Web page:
Goalkeeper David James missing training to fulfil modelling commitments with Armani in Milan. The ‘Spice Boys’ tag stuck — the white suits at Wembley, suggestions they were more interested in nights out and lucrative sponsorship deals than winning trophies.

Former school teacher Houllier, who led Liverpool to League Cup, FA Cup and UEFA Cup successes in 2001, hauled the club into the 21st century as he modernised their Melwood training ground and changed attitudes to sports science and nutrition.

“I made the decision to change things gradually. I was not a great believer in revolution despite the fact I am French,” he said.

“The role of the Liverpool manager was threefold. The number one mission: get results, get trophies. The second thing, I would say, was to leave a legacy. We signed players for the long term: Sami Hyypia, Stephane Henchoz, Didi Hamann. Then the last mission was to make players progress.

“I would say Jamie Carragher progressed. Danny Murphy became a better player. Michael Owen became a Ballon d’Or winner.

“My players were generous, talented, believing, ambitious and resilient. They used to enjoy themselves. In training, you could feel the camaraderie.”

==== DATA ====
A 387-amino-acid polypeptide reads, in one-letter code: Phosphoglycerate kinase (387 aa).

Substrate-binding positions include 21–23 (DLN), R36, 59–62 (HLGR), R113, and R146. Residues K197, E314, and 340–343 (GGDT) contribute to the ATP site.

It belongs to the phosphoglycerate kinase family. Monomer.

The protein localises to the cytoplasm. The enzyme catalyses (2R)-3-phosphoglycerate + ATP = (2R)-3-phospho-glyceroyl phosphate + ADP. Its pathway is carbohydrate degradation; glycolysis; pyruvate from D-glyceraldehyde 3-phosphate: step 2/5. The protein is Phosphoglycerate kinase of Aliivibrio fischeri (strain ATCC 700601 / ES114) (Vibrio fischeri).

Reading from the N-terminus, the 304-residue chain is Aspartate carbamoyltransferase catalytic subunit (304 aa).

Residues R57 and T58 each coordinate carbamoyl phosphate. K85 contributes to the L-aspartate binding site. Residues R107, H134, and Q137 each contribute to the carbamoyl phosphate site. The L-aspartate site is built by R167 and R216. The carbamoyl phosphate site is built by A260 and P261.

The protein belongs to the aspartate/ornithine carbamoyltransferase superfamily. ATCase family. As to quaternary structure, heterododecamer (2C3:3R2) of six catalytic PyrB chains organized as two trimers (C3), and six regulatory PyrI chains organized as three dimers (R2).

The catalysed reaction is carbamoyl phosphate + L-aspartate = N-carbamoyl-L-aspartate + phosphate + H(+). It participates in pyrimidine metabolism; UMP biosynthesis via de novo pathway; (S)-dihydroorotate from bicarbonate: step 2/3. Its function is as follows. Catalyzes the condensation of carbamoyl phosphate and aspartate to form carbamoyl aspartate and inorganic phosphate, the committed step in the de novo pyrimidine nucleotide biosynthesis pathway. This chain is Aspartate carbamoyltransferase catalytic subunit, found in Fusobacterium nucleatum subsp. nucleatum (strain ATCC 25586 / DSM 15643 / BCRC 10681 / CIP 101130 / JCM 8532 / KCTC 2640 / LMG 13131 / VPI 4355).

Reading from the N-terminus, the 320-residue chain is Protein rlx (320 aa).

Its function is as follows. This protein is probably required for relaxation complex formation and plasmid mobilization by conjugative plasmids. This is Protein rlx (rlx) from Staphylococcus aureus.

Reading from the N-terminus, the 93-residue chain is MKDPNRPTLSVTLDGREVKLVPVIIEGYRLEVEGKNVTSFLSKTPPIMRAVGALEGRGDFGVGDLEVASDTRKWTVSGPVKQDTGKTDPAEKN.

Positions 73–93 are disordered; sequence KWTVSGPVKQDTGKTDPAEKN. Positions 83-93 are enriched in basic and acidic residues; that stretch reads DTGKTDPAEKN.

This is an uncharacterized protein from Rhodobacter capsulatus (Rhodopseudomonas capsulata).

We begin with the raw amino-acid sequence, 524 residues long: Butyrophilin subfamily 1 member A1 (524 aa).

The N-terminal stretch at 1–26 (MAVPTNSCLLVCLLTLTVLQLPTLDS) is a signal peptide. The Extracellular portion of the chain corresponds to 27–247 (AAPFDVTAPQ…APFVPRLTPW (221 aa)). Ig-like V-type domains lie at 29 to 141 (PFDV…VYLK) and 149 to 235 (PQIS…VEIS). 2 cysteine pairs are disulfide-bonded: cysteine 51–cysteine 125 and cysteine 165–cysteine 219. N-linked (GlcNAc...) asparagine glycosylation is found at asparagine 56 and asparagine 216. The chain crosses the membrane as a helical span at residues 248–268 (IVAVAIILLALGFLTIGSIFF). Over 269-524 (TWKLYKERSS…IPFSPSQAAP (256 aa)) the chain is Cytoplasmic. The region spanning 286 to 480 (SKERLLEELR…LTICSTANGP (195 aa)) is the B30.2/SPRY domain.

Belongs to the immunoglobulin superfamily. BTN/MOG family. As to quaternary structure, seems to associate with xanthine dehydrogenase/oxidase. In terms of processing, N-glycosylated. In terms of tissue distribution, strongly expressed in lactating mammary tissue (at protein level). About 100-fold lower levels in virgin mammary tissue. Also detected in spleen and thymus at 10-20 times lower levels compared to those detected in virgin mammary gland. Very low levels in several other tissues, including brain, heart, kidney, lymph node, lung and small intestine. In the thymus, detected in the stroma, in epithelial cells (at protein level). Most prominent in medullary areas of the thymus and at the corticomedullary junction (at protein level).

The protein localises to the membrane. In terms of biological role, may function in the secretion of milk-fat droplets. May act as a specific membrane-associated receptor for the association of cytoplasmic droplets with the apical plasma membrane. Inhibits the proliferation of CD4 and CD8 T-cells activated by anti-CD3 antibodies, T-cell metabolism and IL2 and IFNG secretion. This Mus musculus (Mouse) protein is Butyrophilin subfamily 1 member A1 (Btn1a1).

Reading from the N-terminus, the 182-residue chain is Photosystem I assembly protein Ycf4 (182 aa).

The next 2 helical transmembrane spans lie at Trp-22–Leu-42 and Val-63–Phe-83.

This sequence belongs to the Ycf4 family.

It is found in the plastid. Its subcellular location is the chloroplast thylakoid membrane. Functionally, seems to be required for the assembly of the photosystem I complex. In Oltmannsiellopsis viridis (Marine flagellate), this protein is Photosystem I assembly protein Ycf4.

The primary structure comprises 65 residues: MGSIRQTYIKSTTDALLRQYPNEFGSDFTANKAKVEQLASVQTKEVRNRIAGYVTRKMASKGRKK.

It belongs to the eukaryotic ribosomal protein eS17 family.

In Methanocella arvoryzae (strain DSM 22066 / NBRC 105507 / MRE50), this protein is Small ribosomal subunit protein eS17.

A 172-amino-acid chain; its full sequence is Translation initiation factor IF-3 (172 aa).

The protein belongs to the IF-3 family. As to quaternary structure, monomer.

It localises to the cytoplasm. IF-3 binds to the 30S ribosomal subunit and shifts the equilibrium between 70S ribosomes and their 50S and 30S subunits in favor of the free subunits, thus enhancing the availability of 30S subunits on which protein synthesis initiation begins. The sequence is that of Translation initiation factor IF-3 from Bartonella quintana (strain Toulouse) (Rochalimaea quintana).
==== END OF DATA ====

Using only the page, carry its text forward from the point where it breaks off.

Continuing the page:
Houllier congratulates goalscorer Owen in the UEFA Cup tie against Roma in 2001 (Alex Livesey/ALLSPORT)

Dalglish commanded the complete respect of the dressing room. “I loved playing for Kenny,” says Danish defender Daniel Agger. “His man-management, his way of handling and motivating players was brilliant. He lifted the mood.”

Under Rodgers, there was friction at times. Agger felt that he was cast aside because he was “a strong character” and didn’t get the honest answers he wanted. “All the other players in that team who had a big voice and spoke their mind, everybody moved on around that period — me, Pepe Reina, Dirk Kuyt, Glen Johnson, Steven Gerrard and Jamie Carragher.”

As Liverpool manager, you need to know your limitations and Rodgers’ confidence in 2014 that he could succeed where others had failed and get the best out of Mario Balotelli, who arrived from AC Milan in a cut-price deal, proved horribly misplaced. Self-belief has to be mixed with a dose of realism.

Part of Klopp’s legacy is that he signed good characters and left behind some real leaders: Virgil van Dijk, Trent Alexander-Arnold, Andy Robertson, Alisson and Mohamed Salah.

They will make the manager’s life easier by setting the standards daily. It is rare to have so many elite players from across the globe who are so tightly knit with no cliques. There is a culture of looking out for each other and taking responsibility.

Those relationships need to be nurtured as a new era dawns.


(Top photos: Getty Images)